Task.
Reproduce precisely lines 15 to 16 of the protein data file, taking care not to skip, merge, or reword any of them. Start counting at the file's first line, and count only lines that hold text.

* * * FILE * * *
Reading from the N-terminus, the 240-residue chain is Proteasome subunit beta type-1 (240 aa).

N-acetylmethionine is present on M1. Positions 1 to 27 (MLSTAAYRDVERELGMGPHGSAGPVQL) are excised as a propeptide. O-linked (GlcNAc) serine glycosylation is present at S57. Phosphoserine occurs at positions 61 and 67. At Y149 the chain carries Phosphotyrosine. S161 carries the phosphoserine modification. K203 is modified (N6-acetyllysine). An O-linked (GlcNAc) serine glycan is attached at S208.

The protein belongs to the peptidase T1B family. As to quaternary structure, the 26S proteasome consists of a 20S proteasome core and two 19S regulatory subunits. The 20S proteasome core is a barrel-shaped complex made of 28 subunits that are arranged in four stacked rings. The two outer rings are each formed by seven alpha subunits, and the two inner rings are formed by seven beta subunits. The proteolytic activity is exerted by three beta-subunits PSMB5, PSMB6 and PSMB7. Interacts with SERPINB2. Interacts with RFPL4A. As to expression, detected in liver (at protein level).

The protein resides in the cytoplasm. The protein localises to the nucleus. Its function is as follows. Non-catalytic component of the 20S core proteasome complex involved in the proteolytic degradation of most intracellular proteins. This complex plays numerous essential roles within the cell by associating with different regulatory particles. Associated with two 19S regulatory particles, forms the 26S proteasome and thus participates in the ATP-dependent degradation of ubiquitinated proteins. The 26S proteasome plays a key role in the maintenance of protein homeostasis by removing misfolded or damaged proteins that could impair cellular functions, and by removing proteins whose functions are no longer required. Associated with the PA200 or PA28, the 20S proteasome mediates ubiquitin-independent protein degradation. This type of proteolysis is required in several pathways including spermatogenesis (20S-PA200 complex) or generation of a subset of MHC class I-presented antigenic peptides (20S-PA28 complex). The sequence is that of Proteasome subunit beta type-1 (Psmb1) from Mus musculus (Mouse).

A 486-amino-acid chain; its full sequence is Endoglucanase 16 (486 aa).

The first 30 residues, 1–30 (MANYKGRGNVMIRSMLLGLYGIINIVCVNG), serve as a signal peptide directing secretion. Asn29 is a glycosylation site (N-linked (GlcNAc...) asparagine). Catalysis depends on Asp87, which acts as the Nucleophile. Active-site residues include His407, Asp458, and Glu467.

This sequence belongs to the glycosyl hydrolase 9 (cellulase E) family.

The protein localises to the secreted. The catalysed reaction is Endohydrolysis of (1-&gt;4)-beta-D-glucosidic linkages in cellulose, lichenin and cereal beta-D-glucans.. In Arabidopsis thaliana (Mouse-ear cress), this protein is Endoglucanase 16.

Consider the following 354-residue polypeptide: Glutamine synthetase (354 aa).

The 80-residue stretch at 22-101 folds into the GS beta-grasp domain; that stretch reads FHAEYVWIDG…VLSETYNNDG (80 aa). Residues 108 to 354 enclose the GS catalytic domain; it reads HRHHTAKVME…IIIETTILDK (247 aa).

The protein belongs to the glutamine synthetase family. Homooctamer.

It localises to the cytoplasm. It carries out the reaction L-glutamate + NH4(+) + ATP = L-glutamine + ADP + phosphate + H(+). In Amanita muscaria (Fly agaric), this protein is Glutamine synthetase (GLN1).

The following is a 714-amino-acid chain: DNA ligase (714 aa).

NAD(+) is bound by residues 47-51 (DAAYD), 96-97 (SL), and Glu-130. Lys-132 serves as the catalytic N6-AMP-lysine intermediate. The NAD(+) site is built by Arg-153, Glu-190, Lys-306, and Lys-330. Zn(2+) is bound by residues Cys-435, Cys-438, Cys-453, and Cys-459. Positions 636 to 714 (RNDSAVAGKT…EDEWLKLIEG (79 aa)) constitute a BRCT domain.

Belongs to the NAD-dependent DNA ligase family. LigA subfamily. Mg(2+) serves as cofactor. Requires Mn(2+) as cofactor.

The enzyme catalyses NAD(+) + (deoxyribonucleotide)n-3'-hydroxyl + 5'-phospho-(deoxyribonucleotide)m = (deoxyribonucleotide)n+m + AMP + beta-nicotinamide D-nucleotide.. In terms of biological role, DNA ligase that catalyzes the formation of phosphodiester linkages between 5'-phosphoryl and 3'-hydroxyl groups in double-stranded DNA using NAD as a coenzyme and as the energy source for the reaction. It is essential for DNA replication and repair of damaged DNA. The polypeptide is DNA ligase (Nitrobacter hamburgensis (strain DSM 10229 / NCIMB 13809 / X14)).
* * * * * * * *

Belongs to the NAD-dependent DNA ligase family. LigA subfamily. Mg(2+) serves as cofactor. Requires Mn(2+) as cofactor.

The enzyme catalyses NAD(+) + (deoxyribonucleotide)n-3'-hydroxyl + 5'-phospho-(deoxyribonucleotide)m = (deoxyribonucleotide)n+m + AMP + beta-nicotinamide D-nucleotide.. In terms of biological role, DNA ligase that catalyzes the formation of phosphodiester linkages between 5'-phosphoryl and 3'-hydroxyl groups in double-stranded DNA using NAD as a coenzyme and as the energy source for the reaction. It is essential for DNA replication and repair of damaged DNA. The polypeptide is DNA ligase (Nitrobacter hamburgensis (strain DSM 10229 / NCIMB 13809 / X14)).